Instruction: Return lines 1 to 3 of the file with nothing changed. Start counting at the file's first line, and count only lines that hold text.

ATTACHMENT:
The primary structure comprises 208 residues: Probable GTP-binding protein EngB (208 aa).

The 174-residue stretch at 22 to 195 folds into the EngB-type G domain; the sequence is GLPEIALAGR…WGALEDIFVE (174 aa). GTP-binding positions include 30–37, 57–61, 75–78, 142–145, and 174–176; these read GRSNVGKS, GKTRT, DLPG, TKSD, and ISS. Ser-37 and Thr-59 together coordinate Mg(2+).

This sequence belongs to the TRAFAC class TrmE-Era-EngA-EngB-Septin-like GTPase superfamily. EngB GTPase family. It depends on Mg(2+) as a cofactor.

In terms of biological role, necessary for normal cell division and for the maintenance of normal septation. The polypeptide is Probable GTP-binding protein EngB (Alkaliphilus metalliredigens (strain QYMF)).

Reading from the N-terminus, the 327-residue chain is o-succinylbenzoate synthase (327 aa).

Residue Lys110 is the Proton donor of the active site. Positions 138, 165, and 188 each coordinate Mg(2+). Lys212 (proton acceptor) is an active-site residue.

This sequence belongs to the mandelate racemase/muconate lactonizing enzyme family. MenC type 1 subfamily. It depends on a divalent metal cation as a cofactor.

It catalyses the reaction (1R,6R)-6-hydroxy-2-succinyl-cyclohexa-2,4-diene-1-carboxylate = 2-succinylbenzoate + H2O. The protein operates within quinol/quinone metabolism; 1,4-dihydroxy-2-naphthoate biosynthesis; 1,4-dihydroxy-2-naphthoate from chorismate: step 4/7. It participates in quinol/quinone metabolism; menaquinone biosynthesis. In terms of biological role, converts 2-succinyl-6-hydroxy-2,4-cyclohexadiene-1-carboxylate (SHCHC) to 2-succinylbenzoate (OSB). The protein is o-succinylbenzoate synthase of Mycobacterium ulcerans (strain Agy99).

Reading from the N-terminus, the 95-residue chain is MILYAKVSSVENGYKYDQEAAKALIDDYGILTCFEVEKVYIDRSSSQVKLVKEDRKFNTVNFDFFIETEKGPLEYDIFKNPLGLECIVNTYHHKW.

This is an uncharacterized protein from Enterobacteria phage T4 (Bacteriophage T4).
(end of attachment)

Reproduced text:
The primary structure comprises 208 residues: Probable GTP-binding protein EngB (208 aa).

The 174-residue stretch at 22 to 195 folds into the EngB-type G domain; the sequence is GLPEIALAGR…WGALEDIFVE (174 aa). GTP-binding positions include 30–37, 57–61, 75–78, 142–145, and 174–176; these read GRSNVGKS, GKTRT, DLPG, TKSD, and ISS. Ser-37 and Thr-59 together coordinate Mg(2+).

This sequence belongs to the TRAFAC class TrmE-Era-EngA-EngB-Septin-like GTPase superfamily. EngB GTPase family. It depends on Mg(2+) as a cofactor.